Selling A Home: To Update or Not to Update the Kitchen
Think of your house as an oyster. Whether your oyster was built in 1942, 1972, or 2012, the kitchen in any home is the most important room, or the pearl inside the oyster. If you were out looking among the oysters for pearls, you'd discard those shells that had nothing to offer on the inside.
The same is true with kitchens and home buyers. Homes with newer or updated kitchens always sell faster than homes that have not been updated in recent years. Your agent might give you great advertising and exposure, and you'll have dozens of showings once your house is on the market, but if you have a dated, or dark and tired kitchen, the buyers who visit will later make offers on your competition instead. Your house could languish on the market until someone with a vision comes along, wanting to remodel to their own desire. That buyer is going to want to negotiate with you on price, considering the cost of the work they will want to do. In the end, you might have to settle for more than a $20,000 reduction on your asking price, when the cost of some basic kitchen updates could represent a modest investment of less than $10,000.
When planning kitchen updates, there are two words to remember: "Cheap" and "Cheerful." Simple put, this means don't overspend to turn something old and tired into something new and modern. The simpler the feature, the more widespread the appeal.
Here are some things you can do to "spruce up" an older kitchen. If you google "2018 kitchen trends" you'll find a vast array of images of luxurious kitchens to dream about. Don't worry, you can easily create that kind of ambience in your own home on a budget. Here are the basics.
- Paint walls and/or back-splashes. Pale gray or nearly-white walls in kitchens is very current. There is a new trend called "white boxing" where people with older, vacant homes to sell are painting everything WHITE, removing old non-white cabinets and appliances completely, and giving their buyers a blank canvas to work with. That concept hasn't caught on in our area yet, where buyers would prefer a fully-functioning kitchen, but you can keep the concept of a blank canvas in mind when choosing replacement colors.
- Old wooden cabinets can be painted white or other pale hues in order to brighten up a small, dark area and create a lighter and brighter space. If your cabinet wood doesn't need painting, simply oil them or clean them up to give a nice sheen. There is no need to replace cabinets unless yours are beyond repair or have missing parts.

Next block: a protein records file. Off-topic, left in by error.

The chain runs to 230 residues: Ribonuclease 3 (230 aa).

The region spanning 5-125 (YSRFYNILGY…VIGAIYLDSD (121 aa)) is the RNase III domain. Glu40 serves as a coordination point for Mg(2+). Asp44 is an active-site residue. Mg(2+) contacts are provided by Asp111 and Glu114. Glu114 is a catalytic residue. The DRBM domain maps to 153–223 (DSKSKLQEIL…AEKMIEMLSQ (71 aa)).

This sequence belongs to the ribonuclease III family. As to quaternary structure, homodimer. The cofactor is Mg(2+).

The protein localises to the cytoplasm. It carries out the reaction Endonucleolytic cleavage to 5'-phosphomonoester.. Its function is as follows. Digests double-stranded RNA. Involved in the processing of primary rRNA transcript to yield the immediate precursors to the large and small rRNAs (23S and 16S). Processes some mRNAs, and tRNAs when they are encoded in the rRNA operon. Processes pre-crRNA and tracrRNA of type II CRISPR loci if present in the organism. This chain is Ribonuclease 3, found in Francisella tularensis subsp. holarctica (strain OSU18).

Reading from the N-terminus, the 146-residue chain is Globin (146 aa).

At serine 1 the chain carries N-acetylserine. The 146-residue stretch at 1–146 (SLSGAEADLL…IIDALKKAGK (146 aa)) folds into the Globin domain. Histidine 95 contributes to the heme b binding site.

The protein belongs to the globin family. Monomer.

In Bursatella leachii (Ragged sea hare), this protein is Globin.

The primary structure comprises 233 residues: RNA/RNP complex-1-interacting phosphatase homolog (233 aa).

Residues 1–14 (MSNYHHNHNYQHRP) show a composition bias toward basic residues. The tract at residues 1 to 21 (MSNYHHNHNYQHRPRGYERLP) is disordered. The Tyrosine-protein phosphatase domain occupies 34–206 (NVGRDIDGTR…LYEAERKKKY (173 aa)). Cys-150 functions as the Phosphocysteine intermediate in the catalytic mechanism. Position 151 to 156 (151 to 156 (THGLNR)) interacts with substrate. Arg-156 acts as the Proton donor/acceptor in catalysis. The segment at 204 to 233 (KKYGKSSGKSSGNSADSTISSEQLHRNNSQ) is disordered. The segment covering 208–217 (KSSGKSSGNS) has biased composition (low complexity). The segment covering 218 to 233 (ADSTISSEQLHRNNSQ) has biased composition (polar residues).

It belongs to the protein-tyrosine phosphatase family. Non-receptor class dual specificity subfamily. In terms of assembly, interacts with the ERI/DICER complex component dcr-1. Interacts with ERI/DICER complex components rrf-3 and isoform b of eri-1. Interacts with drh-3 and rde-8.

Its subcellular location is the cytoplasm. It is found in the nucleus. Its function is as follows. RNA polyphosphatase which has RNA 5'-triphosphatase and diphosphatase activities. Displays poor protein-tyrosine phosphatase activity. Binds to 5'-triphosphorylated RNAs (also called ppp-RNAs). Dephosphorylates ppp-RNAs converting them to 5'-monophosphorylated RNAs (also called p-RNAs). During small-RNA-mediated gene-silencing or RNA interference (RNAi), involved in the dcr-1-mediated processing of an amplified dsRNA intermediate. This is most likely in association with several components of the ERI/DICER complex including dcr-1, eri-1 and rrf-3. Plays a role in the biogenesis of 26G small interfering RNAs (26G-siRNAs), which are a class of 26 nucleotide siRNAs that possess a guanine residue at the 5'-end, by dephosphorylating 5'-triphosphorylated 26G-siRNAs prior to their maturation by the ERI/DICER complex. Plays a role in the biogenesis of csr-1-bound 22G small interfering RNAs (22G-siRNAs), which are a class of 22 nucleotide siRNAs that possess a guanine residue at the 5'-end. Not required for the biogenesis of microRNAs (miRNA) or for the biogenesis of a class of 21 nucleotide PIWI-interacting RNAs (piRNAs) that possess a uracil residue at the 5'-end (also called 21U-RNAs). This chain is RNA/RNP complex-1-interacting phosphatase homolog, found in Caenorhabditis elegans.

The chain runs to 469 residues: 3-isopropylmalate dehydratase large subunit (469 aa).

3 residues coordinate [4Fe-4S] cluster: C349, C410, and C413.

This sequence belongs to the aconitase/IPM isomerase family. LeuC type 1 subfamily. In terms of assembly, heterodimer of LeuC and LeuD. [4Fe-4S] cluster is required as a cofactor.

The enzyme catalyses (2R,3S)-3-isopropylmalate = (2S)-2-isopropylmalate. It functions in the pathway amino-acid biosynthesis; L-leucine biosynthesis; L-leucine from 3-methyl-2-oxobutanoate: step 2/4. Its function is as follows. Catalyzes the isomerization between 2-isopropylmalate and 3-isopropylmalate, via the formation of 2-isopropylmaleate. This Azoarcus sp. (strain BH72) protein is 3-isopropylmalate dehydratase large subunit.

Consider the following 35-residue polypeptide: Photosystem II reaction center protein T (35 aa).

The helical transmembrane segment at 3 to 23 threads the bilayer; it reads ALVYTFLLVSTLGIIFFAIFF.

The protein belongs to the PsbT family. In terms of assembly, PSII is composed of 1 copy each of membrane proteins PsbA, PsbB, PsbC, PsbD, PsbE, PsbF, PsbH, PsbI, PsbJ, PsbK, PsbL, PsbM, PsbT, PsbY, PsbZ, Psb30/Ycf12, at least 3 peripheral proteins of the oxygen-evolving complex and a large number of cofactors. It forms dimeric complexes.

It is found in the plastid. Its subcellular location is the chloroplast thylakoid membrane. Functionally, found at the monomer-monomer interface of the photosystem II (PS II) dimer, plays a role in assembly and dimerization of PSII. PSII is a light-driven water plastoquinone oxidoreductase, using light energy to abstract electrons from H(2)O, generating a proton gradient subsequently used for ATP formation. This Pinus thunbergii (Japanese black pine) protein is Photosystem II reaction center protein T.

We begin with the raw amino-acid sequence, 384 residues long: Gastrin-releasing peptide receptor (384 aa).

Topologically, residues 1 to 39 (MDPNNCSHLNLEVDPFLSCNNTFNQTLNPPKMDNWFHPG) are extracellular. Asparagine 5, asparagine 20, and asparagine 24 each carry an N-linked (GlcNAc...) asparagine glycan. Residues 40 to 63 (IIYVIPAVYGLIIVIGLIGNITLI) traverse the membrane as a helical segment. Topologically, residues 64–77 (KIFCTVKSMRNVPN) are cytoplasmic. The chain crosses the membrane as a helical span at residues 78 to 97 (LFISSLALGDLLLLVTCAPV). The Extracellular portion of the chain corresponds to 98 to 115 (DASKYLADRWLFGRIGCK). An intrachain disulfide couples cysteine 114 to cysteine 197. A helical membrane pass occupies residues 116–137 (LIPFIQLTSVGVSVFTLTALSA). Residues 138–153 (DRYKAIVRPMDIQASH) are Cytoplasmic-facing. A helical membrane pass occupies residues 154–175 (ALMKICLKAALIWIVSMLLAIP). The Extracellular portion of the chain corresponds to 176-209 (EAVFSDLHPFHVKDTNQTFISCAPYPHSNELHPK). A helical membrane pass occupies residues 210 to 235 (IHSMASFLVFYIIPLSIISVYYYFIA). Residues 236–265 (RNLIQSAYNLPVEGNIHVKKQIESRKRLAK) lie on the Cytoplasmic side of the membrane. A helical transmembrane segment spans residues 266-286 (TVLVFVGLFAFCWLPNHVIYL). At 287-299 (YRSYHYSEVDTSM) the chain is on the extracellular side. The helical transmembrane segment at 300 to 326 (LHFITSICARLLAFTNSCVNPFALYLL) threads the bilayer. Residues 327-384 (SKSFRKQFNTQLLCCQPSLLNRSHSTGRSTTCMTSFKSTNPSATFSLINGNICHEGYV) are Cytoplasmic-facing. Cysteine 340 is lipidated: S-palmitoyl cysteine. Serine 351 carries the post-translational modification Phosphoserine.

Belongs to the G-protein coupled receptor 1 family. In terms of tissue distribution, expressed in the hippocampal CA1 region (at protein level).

- Swap out older knobs and pulls with something very simple but modern. The nickel finishes are currently more preferable to buyers than gold or brass. You'll probably need to buy a dozen or more, so don't choose anything with a custom design.
- Swap out older light fixtures with simple newer versions to match. Replace older or yellowing bulbs with low energy, high-watt versions.
- All appliances should be working. They do not need to be new, but it always helps if they match. If your newest appliances are a different color than the older ones, then swap out the older versions to match. While stainless steel is still in fashion, black and white are also popular choices. Stay away from anything too trendy.
- Swap out old switch-plate and outlet covers. White plastic ones are very inexpensive but look fresh and clean. While you're at it, make sure you have at least one GFCI outlet in the kitchen, near the countertop and sink area.
- Counter tops can be replaced if worn, scratched, or otherwise outdated. You can sometimes buy granite or stone remnants left over from larger jobs. Don't spent a lot of money here - the objective is to make your space look new and fresh and bright, but that luxury does not need to cost big dollars. Choose a plain countertop color if your space is smaller. For example, if you have white cabinets and appliances, you could install plain black Corian or even a tasteful laminate and create a great, modern look!
- Replace dated curtains or shades with new fresh white horizontal blinds or even nothing at all! Inviting natural light wherever appropriate can help a sale.
- If your floor is dated, scratched or otherwise beyond repair, replace it! Today there are a number of low-cost and synthetic product solutions, such as vinyl tile squares that look like expensive stone, or engineered wood that far outweighs the durability of natural hardwood. If you have ceramic tile that needs a refresh, the grout can be painted with grout stain to take away years of abuse.
As a realtor and an accredited staging professional, I'm happy to provide additional information at any time! Send me email at Teri@EricStewartGroup.com.